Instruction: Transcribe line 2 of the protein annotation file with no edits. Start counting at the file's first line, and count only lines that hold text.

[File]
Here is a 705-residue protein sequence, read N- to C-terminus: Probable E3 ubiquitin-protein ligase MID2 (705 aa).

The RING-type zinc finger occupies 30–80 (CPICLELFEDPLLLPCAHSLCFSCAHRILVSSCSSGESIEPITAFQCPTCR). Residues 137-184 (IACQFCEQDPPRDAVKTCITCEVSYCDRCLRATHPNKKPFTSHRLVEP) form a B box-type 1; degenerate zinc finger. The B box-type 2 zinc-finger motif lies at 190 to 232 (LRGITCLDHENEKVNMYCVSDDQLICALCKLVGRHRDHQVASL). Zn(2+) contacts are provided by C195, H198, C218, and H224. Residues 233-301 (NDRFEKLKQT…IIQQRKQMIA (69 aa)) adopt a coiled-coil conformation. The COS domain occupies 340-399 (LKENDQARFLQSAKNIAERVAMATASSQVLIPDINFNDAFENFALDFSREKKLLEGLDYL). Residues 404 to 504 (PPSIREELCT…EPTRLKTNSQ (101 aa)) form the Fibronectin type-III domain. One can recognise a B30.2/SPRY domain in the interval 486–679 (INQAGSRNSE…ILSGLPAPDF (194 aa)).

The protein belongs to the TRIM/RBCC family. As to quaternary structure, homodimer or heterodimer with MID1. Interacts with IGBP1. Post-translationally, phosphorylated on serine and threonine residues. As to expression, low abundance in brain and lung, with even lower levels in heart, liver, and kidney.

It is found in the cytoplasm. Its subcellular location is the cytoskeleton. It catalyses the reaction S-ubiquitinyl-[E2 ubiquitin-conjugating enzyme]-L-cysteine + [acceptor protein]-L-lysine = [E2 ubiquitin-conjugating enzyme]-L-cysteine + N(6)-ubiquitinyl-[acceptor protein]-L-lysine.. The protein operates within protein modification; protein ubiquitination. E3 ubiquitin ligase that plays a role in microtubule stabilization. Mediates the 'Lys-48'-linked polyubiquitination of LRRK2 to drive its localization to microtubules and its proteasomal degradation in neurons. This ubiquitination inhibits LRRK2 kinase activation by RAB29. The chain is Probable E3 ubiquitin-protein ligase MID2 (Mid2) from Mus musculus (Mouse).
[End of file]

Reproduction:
The RING-type zinc finger occupies 30–80 (CPICLELFEDPLLLPCAHSLCFSCAHRILVSSCSSGESIEPITAFQCPTCR). Residues 137-184 (IACQFCEQDPPRDAVKTCITCEVSYCDRCLRATHPNKKPFTSHRLVEP) form a B box-type 1; degenerate zinc finger. The B box-type 2 zinc-finger motif lies at 190 to 232 (LRGITCLDHENEKVNMYCVSDDQLICALCKLVGRHRDHQVASL). Zn(2+) contacts are provided by C195, H198, C218, and H224. Residues 233-301 (NDRFEKLKQT…IIQQRKQMIA (69 aa)) adopt a coiled-coil conformation. The COS domain occupies 340-399 (LKENDQARFLQSAKNIAERVAMATASSQVLIPDINFNDAFENFALDFSREKKLLEGLDYL). Residues 404 to 504 (PPSIREELCT…EPTRLKTNSQ (101 aa)) form the Fibronectin type-III domain. One can recognise a B30.2/SPRY domain in the interval 486–679 (INQAGSRNSE…ILSGLPAPDF (194 aa)).